FIG. 10a is a three-dimensional rendering of an alternate embodiment of the pickup spacer 26 configured to accommodate active pickups 40 (like a conventional hum-bucker active pickup) which spacer 26 features: at least one battery cavity 31 wherein is accessible a battery connector 32; a power channel 33 running from the battery cavity 31 to the upper surface of the pickup spacer 26. A power cord 34 running between the battery connector 32 and the channel 33 outlet at the surface of the pickup spacer 26, and connected to the active pickup 40; a power switch 35 to deny/permit electricity to flow across the power chord 34; a light emitting diode (LED) 36 displayed on the surface of the pickup spacer 26 and electrically connected to the power cord 34 whereby the LED 36 illuminates if the power switch 35 is positioned to allow electrical flow. FIG. 10b depicts the pickup spacer of FIG. 10a with the additional feature of a miniature circuit board 37 which consists of miniature adjustment knobs 39 for adjusting the likes of volume, bass, mid, and treble. One skilled in the art will readily appreciate other knobs and functions of the miniature circuit board 37. Generally, such pickup spacers 26 will be used in conjunction with single coil type pickups 30 whereby the benefits of an active pickup 40 can be added to a passive pickup.

FIG. 11a depicts an alternate positioning of the cavities 11 relative to the receptacle 3, as viewed from the back B of a guitar body 2. FIG. 11b depicts the cavities 10 and receptacle 3 of FIG. 11a with the base-plate 12 and socket 13 installed as described above. FIG. 11c is a bottom perspective of an alternate embodiment of the interchangeable pickup assembly, wherein the plugs 21 are positioned in substantially the same relative position to the base plate 23 as the cavities 10 of FIG. 11a and 11b are positioned relative to the receptacle 3 of the same figures. FIG. 11d is a back perspective of the interchangeable pickup assembly 20 inserted into the receptacle 3 of FIG. 11a and 11b with the plugs 21 engaging the sockets 13, which is accomplished in the manner described above.

The electric stringed instrument 1 with interchangeable pickup assemblies 20 may be fabricated directly or ordinary electric stringed instruments may be upgraded according to the following method. First, the permanently installed pickup is usually removed in a manner known to those skilled in the art whereby internal wiring 11 is preserved. Second, a cut-out from the ordinary instrument's body 2 is typically created behind the ordinary instrument's strings 6 whereby an open-ended pickup receptacle 3 is created, similar to that depicted in FIG. 3 or 11a. Third, at least one cavity 10 is bored adjacent to the receptacle 3 whereby internal wiring 11 is exposed at the cavity 10. Fourth, the socket 13 and base-plate 12 are installed as described above. Fifth, an interchangeable pickup assembly 21 is fabricated as discussed above, whereby the plug (s) 21 is positioned on the assembly 20 in the same relative proximate position as the cavity 10 to the receptacle 3.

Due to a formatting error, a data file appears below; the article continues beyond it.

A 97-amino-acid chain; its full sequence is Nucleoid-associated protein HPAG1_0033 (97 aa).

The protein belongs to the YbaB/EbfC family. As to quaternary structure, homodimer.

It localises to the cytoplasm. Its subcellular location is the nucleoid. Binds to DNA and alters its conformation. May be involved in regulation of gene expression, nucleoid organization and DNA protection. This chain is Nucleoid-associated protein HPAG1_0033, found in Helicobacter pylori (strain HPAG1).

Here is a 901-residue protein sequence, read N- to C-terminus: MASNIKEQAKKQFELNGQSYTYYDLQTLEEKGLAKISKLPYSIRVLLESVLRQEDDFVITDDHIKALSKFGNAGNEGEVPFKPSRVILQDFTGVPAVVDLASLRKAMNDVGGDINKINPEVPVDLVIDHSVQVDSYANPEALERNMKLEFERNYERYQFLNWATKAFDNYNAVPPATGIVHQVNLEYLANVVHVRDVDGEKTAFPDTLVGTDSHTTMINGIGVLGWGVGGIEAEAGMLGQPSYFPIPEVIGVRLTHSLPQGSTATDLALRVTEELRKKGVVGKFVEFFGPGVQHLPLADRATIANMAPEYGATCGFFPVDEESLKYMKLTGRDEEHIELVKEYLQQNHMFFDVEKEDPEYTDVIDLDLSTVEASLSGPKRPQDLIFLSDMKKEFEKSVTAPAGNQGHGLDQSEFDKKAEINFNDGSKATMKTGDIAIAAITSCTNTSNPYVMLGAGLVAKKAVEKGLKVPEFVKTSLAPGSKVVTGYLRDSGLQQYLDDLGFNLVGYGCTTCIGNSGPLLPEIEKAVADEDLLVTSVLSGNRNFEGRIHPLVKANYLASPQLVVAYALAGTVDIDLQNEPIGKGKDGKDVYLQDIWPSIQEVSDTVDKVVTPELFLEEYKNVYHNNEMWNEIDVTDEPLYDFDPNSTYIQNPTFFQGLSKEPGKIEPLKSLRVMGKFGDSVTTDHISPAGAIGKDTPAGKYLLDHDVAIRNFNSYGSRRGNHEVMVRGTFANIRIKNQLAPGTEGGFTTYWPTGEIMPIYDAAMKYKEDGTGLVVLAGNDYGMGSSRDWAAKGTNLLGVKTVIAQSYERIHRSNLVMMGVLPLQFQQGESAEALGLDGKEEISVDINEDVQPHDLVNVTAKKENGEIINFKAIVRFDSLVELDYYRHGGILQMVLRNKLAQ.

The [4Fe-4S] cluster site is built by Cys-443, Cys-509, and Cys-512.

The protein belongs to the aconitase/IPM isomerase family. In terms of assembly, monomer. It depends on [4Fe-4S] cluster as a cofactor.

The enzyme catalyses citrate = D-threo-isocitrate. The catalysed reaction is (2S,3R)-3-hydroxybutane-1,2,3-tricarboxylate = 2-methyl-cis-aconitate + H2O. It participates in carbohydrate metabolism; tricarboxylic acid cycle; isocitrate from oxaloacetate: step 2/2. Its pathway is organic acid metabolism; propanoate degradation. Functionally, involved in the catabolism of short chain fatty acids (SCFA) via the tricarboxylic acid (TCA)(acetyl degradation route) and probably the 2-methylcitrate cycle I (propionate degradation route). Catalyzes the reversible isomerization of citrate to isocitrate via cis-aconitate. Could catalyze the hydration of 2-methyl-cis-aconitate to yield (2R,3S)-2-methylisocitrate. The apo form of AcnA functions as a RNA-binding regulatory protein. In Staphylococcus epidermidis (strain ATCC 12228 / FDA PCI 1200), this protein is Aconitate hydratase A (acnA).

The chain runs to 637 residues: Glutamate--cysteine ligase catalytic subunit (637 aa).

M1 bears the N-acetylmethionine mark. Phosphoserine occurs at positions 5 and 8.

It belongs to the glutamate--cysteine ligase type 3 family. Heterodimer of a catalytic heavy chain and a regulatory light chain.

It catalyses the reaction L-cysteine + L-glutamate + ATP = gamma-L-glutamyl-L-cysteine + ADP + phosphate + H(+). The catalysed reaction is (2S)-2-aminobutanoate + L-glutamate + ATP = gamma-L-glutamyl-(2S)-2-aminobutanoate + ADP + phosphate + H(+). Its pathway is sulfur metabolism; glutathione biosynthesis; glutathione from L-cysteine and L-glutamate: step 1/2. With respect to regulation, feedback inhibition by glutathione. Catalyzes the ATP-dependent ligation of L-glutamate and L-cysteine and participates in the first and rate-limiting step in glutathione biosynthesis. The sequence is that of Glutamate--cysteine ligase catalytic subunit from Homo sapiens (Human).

FIG. 12 illustrates the use of a pickup ring 41 in connection with either an electric stringed instrument 1 featuring interchangeable pickup assemblies, or an original electric stringed instrument 1 which has been upgraded as described above. A pickup ring 41 is generally ornamental and is generally installed on the front surface of the guitar body 2 between the taut suspended vibrating members 6 and the pickup 30 itself. In the present embodiment, pickup rings 41 may be placed over/around the front end of the receptacle 3. Using a pickup ring 41 may also add stability to an inserted interchangeable pickup assembly 20 during instrument 1 use since, the screw 27 may be passed through the underside of the pickup ring 41 at orifice 42 to meet the nut on the upper-side whereby the assembly 20 is affixed to the pickup ring 41. Ordinary pickup rings 41 are typically suitable for such use without modification since, generally pickup rings 41 feature at least one orifice 42 designed for accessing adjustments components of pickups installed on ordinary electric stringed instruments.

In general summation, the electric stringed instrument 1 of the present application features at least one pickup receptacle 3 which is configured to insertably receive interchangeable pickup assemblies 20 and which is positioned relative to at least one string 6, whereby the vibrating element 6, if and when struck, would produce a fluctuation in the magnetic field of a pickup assembly 20 insertably positioned within the pickup receptacle 3. The primary means for physically securing the assembly 20 to the instrument is via the electrical connection between the assembly 20 and the instrument 1.